Daily briefs of the top news stories impacting Christians around the world. In today's edition:
- Proposed Law Could Finally Settle Ten Commandments Conflicts
- Pastors in Belarus Fined for Unregistered Religious Gatherings
- Alabama's Christian Coalition Plans DC Tour during Critical Pledge Hearing
- Chinese Evangelist, Missionary Pioneer Nora Lam Dies
Proposed Law Could Finally Settle Ten Commandments Conflicts
Bill Fancher, Agape Press
If one Atlanta legal organization has its way, it may not be very long before a new law requires the display of the Ten Commandments in many state buildings across the United States. The Southeastern Legal Foundation (SLF) has launched a new project that would mandate the display of the Ten Commandments in state buildings throughout the country. SLF spokesman Todd Young believes the state-by-state project, if successful, will end the problems that have plagued religious freedom advocates and sparked "separation of Church and State" debates all over the U.S. The SLF is hoping the project will result in the enactment of laws that will keep groups such as the American Civil Liberties Union (ACLU) and Americans United for the Separation of Church and State from overriding the will of the people regarding the state's display of historical documents that acknowledge the biblically-based moral foundation of American law. The SLF's project has already begun in the Foundation's home state of Georgia, and negotiations are under way in other states as well. Young says the effort will free local governments from the necessity of fighting a multitude of lawsuits resulting from attempts to carry out the wishes of the majority of local citizens, and merges the legal challenges for a single confrontation at the state level.
Pastors in Belarus Fined for Unregistered Religious Gatherings
Charisma News Service
In separate incidents, three Baptist pastors were fined recently for their work because their congregations are unregistered with the government. The congregations belonged to the International Union of Baptist Churches (IUBC), which said the pastors were fined based on a 2002 religion law that outlaws systematic, unregistered religious gathering. Viktor Yevtyukhov was fined the equivalent of $40 in December for leading a congregation in the village of Zamoshye. Also in December, Oleg Kurnosov, was fined the equivalent of $8 for holding an evening worship service in his home in the town of Dubrovno, located in the Vitebsk region. The previous month, Yevtyukhov was cited by a local police officer, who demanded that he remove a "Prayer House" sign from outside his house. Yevtyukhov refused to comply. The third pastor, Konstantin Yeremeyev, was fined the equivalent of $12 last year for failing to register his congregation. Yeremeyev was cited after Vitebsk authorities visited the Sunday morning service of the IUBC congregation. The average annual salary in Belarus, which is part of the former Soviet republic, is the equivalent of $128.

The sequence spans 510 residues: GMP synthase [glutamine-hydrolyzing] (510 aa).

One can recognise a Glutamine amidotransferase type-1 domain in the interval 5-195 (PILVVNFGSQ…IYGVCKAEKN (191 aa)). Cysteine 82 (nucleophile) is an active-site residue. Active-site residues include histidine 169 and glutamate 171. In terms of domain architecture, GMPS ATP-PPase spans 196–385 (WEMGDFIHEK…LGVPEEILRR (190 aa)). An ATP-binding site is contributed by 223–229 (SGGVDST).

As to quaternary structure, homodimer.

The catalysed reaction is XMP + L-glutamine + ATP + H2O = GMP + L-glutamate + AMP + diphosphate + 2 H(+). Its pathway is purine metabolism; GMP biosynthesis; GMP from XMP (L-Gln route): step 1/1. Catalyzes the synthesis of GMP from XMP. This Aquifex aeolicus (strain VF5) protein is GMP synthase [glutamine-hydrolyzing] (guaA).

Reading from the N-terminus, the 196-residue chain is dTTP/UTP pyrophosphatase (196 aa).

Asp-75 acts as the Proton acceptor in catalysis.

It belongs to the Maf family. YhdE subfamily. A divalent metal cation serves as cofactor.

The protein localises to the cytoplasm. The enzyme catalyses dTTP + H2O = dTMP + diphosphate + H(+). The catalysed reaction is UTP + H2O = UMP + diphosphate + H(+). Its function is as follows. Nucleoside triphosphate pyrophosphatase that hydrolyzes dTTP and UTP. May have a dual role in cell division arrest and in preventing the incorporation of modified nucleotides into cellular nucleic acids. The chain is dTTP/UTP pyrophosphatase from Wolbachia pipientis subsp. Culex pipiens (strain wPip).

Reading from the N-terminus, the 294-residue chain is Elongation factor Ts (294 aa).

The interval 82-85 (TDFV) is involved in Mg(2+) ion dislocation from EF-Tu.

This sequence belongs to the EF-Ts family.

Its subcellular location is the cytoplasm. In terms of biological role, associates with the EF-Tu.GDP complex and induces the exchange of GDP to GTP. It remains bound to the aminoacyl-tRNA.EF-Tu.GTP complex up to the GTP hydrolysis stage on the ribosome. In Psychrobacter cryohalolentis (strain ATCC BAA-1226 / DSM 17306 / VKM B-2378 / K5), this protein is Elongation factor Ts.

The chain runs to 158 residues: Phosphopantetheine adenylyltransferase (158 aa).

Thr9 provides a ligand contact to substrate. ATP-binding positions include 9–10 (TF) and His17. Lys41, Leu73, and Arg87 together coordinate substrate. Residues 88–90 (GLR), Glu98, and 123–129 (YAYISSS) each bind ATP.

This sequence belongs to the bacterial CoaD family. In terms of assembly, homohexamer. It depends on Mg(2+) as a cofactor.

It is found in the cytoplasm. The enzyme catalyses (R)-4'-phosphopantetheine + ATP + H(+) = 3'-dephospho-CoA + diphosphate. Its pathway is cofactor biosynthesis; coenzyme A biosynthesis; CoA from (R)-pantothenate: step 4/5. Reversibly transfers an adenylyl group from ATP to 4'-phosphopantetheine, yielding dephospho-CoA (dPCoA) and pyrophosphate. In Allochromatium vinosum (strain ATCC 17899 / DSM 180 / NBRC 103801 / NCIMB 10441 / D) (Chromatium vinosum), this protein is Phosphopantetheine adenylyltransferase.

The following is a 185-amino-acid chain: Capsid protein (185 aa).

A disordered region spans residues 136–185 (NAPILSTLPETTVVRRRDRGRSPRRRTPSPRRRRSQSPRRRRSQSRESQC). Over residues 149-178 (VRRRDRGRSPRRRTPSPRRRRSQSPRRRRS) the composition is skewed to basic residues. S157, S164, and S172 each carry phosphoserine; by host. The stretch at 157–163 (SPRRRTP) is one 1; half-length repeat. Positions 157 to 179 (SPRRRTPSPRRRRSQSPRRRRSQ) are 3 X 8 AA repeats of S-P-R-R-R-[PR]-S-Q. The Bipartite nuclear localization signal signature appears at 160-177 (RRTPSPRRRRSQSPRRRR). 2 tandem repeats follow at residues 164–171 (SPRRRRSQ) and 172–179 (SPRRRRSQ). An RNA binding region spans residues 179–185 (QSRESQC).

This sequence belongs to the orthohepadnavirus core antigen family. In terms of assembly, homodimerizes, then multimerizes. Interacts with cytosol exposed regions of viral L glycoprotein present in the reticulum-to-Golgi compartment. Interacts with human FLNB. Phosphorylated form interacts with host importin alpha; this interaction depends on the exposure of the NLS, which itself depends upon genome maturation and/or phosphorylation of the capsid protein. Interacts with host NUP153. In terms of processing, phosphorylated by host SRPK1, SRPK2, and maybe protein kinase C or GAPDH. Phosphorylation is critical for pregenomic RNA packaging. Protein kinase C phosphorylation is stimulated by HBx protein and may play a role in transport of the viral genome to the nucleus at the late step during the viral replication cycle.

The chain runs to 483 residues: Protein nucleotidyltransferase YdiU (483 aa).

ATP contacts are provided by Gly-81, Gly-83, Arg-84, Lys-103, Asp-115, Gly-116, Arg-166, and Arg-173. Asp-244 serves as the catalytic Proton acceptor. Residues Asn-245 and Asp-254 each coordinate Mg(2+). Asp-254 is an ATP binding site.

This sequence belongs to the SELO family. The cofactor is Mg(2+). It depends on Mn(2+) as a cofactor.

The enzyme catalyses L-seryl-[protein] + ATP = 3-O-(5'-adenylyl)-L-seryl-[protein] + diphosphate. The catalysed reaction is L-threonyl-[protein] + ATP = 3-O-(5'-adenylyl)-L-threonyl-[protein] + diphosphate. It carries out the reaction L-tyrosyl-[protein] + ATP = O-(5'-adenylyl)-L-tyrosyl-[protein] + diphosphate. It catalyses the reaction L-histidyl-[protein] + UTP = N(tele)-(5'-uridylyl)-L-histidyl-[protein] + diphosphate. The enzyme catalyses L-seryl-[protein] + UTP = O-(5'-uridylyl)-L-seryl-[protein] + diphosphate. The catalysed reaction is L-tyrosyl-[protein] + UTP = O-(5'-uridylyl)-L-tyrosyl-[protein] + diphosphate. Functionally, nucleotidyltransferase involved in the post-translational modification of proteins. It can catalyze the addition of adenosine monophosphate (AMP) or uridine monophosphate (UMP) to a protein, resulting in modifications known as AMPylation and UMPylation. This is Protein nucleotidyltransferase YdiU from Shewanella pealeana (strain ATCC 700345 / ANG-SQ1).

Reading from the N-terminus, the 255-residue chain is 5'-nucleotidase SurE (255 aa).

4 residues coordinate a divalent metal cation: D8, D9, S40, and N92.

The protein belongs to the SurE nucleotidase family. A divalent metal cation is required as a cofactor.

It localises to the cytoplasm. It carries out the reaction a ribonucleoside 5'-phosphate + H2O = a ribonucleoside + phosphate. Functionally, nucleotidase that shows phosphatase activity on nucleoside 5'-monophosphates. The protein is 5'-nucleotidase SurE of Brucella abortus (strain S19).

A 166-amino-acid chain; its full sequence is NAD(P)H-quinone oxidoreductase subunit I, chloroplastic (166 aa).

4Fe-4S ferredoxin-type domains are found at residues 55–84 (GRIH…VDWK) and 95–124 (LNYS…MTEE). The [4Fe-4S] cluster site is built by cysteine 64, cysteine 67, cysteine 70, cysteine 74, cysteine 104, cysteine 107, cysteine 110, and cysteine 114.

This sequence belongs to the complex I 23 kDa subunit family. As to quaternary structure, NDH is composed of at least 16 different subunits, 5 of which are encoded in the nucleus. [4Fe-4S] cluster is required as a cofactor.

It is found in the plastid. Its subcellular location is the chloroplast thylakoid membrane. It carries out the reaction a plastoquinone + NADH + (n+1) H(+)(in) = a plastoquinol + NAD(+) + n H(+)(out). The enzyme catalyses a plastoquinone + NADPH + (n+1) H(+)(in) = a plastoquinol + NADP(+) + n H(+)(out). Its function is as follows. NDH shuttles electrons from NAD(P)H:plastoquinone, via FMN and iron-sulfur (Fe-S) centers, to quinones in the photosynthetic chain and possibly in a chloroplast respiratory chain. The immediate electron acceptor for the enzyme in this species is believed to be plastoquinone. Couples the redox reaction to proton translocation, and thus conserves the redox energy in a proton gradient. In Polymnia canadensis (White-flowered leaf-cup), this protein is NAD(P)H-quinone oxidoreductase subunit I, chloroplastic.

Alabama's Christian Coalition Plans DC Tour during Critical Pledge Hearing
Allie Martin, Agape Press
The Christian Coalition of Alabama will lead a group to the nation's capitol to defend the phrase "one nation under God" in the Pledge of Allegiance. The U.S. Supreme Court will hear oral arguments in the Pledge of Allegiance case March 24. The case began when Michael Newdow, a professing atheist, decided to work to remove the phrase "under God" from the pledge. The Christian Coalition of Alabama (CCA) will be leading a bus tour to Washington, DC, to coincide with the hearing, allowing the group to offer support to other Christians who will be gathering there to oppose efforts to secularize the pledge. Coalition president John Giles says the tour group will also be attending a White House briefing from U.S. Senator Jeff Sessions. Giles notes that there is a lot at stake in the high court hearing. "This is such an important case because there is an assault by the atheists to remove God and the acknowledgement of God from the public square," the CCA spokesman says. The CCA delegation plans to join with members of the National Clergy Council and the Christian Defense Coalition for a prayer vigil on the eve of March 23 and a prayer rally on the steps of the U.S. Supreme Court the following day, while the case is being heard.
Chinese Evangelist, Missionary Pioneer Nora Lam Dies
Charisma News Service
Chinese evangelist Nora Lam, who pioneered missionary ministry for women, has died after suffering a massive stroke six months ago. Lam, 71, died Feb. 2 in a nursing home in San Jose, Calif. "Nora Lam liberated thousands of women for missionary ministry and she especially helped Christians respond to the needs of persecuted, underground believers in China on many different levels," the Rev. William Bray, who serves on the board of directors of Nora Lam Ministries (NLM), said. "Most people probably think of her work only in terms of Bible distribution, evangelism, and support for persecuted house churches and Bible schools in China, but she was also very concerned for children and the humanitarian needs of Chinese people everywhere," added Bray, who is a staff member of Christian Aid Mission. Lam, who fled her native Shanghai as a refugee from Mao Tse Tung's Cultural Revolution in 1958, is best known for her book "China Cry," which chronicles her suffering under communist persecution. "China Cry," that tells how Lam refused to deny Christ even while enduring physical abuse late in her pregnancy. “Nora Lam's life on this earth is over, but the work she started goes on," said her youngest son, Joseph Lam, vice president of NLM said.